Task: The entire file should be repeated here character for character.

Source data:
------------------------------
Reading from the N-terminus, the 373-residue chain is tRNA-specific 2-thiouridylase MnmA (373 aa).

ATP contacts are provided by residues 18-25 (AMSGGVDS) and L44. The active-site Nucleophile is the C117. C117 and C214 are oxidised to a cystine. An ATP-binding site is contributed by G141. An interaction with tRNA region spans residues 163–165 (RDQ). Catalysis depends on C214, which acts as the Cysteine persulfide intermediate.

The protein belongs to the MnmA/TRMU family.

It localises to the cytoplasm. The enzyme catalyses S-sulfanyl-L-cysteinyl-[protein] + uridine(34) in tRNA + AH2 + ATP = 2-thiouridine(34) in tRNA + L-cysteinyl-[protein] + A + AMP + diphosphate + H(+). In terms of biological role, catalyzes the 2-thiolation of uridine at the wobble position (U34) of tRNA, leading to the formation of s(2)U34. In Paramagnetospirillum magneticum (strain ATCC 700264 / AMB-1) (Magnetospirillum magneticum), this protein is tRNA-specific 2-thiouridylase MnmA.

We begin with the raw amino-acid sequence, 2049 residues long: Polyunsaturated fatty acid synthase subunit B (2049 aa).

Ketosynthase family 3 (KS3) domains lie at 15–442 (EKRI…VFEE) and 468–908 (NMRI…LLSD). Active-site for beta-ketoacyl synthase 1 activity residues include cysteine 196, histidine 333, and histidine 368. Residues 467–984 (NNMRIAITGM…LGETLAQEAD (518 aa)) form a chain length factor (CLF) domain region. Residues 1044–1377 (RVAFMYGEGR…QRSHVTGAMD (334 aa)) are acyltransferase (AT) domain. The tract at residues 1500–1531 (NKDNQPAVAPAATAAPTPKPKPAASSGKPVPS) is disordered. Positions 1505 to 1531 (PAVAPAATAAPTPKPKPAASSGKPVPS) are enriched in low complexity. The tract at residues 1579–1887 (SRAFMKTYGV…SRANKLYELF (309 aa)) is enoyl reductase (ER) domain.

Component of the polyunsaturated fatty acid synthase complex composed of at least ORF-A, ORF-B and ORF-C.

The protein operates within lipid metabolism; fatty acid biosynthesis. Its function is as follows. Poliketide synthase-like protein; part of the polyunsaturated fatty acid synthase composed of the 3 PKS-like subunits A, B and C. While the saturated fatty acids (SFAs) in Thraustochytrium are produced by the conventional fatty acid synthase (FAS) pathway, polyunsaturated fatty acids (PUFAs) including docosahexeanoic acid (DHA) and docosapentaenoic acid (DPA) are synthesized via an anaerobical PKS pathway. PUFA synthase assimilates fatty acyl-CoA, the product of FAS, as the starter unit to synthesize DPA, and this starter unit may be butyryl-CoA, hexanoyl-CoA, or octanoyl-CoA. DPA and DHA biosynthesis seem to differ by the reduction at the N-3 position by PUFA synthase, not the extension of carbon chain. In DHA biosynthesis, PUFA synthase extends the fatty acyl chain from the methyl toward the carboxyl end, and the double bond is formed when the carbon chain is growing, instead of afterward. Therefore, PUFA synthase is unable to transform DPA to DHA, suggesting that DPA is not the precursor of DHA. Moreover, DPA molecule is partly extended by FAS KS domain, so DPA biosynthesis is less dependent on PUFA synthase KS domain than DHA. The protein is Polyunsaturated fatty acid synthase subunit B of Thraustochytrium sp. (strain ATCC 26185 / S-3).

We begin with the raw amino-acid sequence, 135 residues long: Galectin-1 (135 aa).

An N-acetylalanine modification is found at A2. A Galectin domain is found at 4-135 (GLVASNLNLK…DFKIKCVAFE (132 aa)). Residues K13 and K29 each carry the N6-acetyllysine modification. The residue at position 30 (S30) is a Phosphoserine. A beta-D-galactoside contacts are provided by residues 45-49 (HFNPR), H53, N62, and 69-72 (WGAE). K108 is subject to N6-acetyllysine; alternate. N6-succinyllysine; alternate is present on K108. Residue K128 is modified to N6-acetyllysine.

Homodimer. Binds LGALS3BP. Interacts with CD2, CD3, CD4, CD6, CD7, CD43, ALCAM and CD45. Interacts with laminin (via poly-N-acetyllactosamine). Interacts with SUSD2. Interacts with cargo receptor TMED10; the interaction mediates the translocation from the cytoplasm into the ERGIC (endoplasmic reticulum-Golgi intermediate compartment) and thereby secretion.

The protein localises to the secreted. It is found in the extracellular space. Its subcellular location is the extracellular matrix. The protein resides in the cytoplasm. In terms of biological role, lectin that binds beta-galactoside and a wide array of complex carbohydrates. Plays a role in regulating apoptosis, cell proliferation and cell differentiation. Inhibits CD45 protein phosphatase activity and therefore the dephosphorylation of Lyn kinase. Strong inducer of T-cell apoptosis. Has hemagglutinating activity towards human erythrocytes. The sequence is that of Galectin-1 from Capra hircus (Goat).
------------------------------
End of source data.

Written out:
Reading from the N-terminus, the 373-residue chain is tRNA-specific 2-thiouridylase MnmA (373 aa).

ATP contacts are provided by residues 18-25 (AMSGGVDS) and L44. The active-site Nucleophile is the C117. C117 and C214 are oxidised to a cystine. An ATP-binding site is contributed by G141. An interaction with tRNA region spans residues 163–165 (RDQ). Catalysis depends on C214, which acts as the Cysteine persulfide intermediate.

The protein belongs to the MnmA/TRMU family.

It localises to the cytoplasm. The enzyme catalyses S-sulfanyl-L-cysteinyl-[protein] + uridine(34) in tRNA + AH2 + ATP = 2-thiouridine(34) in tRNA + L-cysteinyl-[protein] + A + AMP + diphosphate + H(+). In terms of biological role, catalyzes the 2-thiolation of uridine at the wobble position (U34) of tRNA, leading to the formation of s(2)U34. In Paramagnetospirillum magneticum (strain ATCC 700264 / AMB-1) (Magnetospirillum magneticum), this protein is tRNA-specific 2-thiouridylase MnmA.

We begin with the raw amino-acid sequence, 2049 residues long: Polyunsaturated fatty acid synthase subunit B (2049 aa).

Ketosynthase family 3 (KS3) domains lie at 15–442 (EKRI…VFEE) and 468–908 (NMRI…LLSD). Active-site for beta-ketoacyl synthase 1 activity residues include cysteine 196, histidine 333, and histidine 368. Residues 467–984 (NNMRIAITGM…LGETLAQEAD (518 aa)) form a chain length factor (CLF) domain region. Residues 1044–1377 (RVAFMYGEGR…QRSHVTGAMD (334 aa)) are acyltransferase (AT) domain. The tract at residues 1500–1531 (NKDNQPAVAPAATAAPTPKPKPAASSGKPVPS) is disordered. Positions 1505 to 1531 (PAVAPAATAAPTPKPKPAASSGKPVPS) are enriched in low complexity. The tract at residues 1579–1887 (SRAFMKTYGV…SRANKLYELF (309 aa)) is enoyl reductase (ER) domain.

Component of the polyunsaturated fatty acid synthase complex composed of at least ORF-A, ORF-B and ORF-C.

The protein operates within lipid metabolism; fatty acid biosynthesis. Its function is as follows. Poliketide synthase-like protein; part of the polyunsaturated fatty acid synthase composed of the 3 PKS-like subunits A, B and C. While the saturated fatty acids (SFAs) in Thraustochytrium are produced by the conventional fatty acid synthase (FAS) pathway, polyunsaturated fatty acids (PUFAs) including docosahexeanoic acid (DHA) and docosapentaenoic acid (DPA) are synthesized via an anaerobical PKS pathway. PUFA synthase assimilates fatty acyl-CoA, the product of FAS, as the starter unit to synthesize DPA, and this starter unit may be butyryl-CoA, hexanoyl-CoA, or octanoyl-CoA. DPA and DHA biosynthesis seem to differ by the reduction at the N-3 position by PUFA synthase, not the extension of carbon chain. In DHA biosynthesis, PUFA synthase extends the fatty acyl chain from the methyl toward the carboxyl end, and the double bond is formed when the carbon chain is growing, instead of afterward. Therefore, PUFA synthase is unable to transform DPA to DHA, suggesting that DPA is not the precursor of DHA. Moreover, DPA molecule is partly extended by FAS KS domain, so DPA biosynthesis is less dependent on PUFA synthase KS domain than DHA. The protein is Polyunsaturated fatty acid synthase subunit B of Thraustochytrium sp. (strain ATCC 26185 / S-3).

We begin with the raw amino-acid sequence, 135 residues long: Galectin-1 (135 aa).

An N-acetylalanine modification is found at A2. A Galectin domain is found at 4-135 (GLVASNLNLK…DFKIKCVAFE (132 aa)). Residues K13 and K29 each carry the N6-acetyllysine modification. The residue at position 30 (S30) is a Phosphoserine. A beta-D-galactoside contacts are provided by residues 45-49 (HFNPR), H53, N62, and 69-72 (WGAE). K108 is subject to N6-acetyllysine; alternate. N6-succinyllysine; alternate is present on K108. Residue K128 is modified to N6-acetyllysine.

Homodimer. Binds LGALS3BP. Interacts with CD2, CD3, CD4, CD6, CD7, CD43, ALCAM and CD45. Interacts with laminin (via poly-N-acetyllactosamine). Interacts with SUSD2. Interacts with cargo receptor TMED10; the interaction mediates the translocation from the cytoplasm into the ERGIC (endoplasmic reticulum-Golgi intermediate compartment) and thereby secretion.

The protein localises to the secreted. It is found in the extracellular space. Its subcellular location is the extracellular matrix. The protein resides in the cytoplasm. In terms of biological role, lectin that binds beta-galactoside and a wide array of complex carbohydrates. Plays a role in regulating apoptosis, cell proliferation and cell differentiation. Inhibits CD45 protein phosphatase activity and therefore the dephosphorylation of Lyn kinase. Strong inducer of T-cell apoptosis. Has hemagglutinating activity towards human erythrocytes. The sequence is that of Galectin-1 from Capra hircus (Goat).